Don't you hate it when your phone breaks? It can feel like such an inconvenience especially with a limited amount of options to fix it... but maybe not for long. Let's talk about an announcement that Apple is now selling parts to fix your own iPhone.
We've all been down this road before. When you break your phone, your expectations are either pay a premium for your provider to fit it, trust a mall kiosk with questionable parts, or you give up and just buy a new phone.
Either way, these options can be expensive and sometimes risky. Phone companies want you to bring broken devices back to them, so they've made it very hard for outside resources to purchase parts.
For years, this method of fixing your phone has felt unfair. These providers have held a choke hold on the repair service industry.
But, not for long
Apple's Big Announcement
Apple has officially opened a self-service repair shop. The shop will offer iPhone users access to manuals and components for a do-it-yourself iPhone fix.
The shop is an online store, offering more than 200 individual parts and tools, including iPhone screws, cameras, batteries, screens, SIM card trays, and more.
For the first time, Apple users are able to shop for parts. It is giving consumers and third-party fix-it firms access to authentic Apple components.
So no more having to rely on the company's in-house repair service or those counterfeit parts from repair kiosks.
What Parts Are Available Right Now?
As more parts begin to roll out, you'll notice this first batch is limited to iPhone 12, iPhone 13, and iPhone SE (3rd generation) components.
So far, the store is only available to users in the United States, but Apple has plans to expand into other countries this year starting with the United Kingdom.
We should expect more manuals, parts and even Mac computer tools to come out by the end of the year.
The Reason Apple Started Selling Parts
The launch of the Apple repair store follows up a campaign advocating for the "right to repair." This campaign urged lawmakers and tech companies to allow consumers the ability to repair their own devices.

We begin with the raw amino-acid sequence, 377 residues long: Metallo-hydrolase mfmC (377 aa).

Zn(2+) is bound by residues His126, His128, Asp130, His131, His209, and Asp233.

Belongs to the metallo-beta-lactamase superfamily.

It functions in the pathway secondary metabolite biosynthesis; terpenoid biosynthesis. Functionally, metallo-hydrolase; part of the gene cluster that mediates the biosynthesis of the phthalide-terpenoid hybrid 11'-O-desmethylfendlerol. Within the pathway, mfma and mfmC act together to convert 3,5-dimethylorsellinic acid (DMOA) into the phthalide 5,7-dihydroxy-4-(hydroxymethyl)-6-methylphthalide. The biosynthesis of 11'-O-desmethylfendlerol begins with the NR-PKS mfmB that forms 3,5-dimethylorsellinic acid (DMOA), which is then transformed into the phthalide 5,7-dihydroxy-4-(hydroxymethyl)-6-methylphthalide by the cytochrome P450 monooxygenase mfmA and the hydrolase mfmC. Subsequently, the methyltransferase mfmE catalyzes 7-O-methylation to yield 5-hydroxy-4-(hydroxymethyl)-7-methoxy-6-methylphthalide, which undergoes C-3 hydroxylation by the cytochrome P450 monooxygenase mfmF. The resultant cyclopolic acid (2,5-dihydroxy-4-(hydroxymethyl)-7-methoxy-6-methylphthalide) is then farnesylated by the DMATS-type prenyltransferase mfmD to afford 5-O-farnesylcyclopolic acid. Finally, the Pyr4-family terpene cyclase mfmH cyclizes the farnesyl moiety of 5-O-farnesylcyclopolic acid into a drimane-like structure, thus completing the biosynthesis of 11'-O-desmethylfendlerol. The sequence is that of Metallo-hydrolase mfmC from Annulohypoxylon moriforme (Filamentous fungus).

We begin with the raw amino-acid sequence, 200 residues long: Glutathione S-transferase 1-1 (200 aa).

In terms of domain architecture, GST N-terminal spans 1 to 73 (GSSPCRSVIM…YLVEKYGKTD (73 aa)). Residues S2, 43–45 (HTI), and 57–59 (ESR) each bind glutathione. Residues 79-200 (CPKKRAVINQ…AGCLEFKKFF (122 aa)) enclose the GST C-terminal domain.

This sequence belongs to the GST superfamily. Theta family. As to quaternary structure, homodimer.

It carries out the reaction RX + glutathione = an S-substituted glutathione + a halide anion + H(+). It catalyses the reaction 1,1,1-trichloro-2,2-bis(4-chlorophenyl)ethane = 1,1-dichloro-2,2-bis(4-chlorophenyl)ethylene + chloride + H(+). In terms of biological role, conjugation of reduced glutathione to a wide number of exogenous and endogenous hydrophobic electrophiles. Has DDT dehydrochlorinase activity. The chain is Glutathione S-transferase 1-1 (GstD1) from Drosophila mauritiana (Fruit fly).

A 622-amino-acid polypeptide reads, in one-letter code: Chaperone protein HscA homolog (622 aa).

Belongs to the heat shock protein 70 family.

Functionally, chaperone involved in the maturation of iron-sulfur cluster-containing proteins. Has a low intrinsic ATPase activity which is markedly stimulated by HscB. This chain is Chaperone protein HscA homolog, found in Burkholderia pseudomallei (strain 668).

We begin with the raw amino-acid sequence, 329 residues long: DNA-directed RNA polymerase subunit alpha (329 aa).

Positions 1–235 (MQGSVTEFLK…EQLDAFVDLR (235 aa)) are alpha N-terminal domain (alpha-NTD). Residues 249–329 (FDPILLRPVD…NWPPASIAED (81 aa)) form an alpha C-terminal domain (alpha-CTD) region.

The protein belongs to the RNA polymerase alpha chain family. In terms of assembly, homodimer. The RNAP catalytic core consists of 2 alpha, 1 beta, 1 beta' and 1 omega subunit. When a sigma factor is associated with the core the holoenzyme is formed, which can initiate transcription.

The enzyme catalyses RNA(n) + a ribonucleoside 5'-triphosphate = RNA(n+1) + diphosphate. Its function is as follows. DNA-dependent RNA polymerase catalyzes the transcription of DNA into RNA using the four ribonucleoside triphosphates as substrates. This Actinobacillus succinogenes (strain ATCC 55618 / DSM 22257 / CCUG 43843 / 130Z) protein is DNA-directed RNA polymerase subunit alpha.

President Joe Biden signed an executive order last July asking the Federal Trade Commission to develop guidelines mandating businesses to allow customers repairs.
It was the FTC who agreed unanimously against repair restrictions.
Lack of autonomy when it comes to fixing our devices makes it significantly more expensive, hinders innovation, blocks economic opportunities, produces unnecessary electronic waste, delays repair time, and degrades resiliency.
Cost of Parts
Apple is pricing the publicly available parts at the same price existing authorized repair retailers pay. The prices vary from a $0.20 screw to a $312 iPhone 12 Pro Max screen kit.
Customers not willing to buy tools to for a single repair will be able to rent them for $49. Allowing them temporary access to expert repair gear. Customers will receive free shipping on the week-long rentals.
Plus if you return components for recycling, you will receive store credit.
Is Apple Setting a Precedent?
Apple may have started the process, but other device makers are following suit.
Samsung unveiled a similar service soon after Apple. If you own a Galaxy, you will have access to a few repair components starting this summer.
Over the years, Apple and Samsung received plenty of criticism for limiting independent repair shops from getting into their devices.
Both companies implemented non-removable memory, batteries and sealed their devices with a special glue.
An argument can be made that these regulations ensure buyers on the quality of the devices. That they are handled properly and only repaired through authorized repair shops.
Always Seek Professional Help When Needed
Keep in mind, although Apple is now selling parts to fix your own iPhone, they advise seeking professional help for completing repairs.
Apple came out with a statement saying the safest and most reliable approach to receive a repair for the vast majority of customers who do not have expertise fixing electrical devices is to contact a professional repair service with qualified technicians who use authentic Apple components.
Check out last weeks YouTube video "STOP Using Email as a Personal Storage Solution."
Would you attempt fixing your own phone? Would you take it to a professional? Let us know in the comments!
If you don't trust yourself to make these repairs and prefer to let a tech specialist in your area fix it for you, feel free to schedule a call with me via the Calendly link below.
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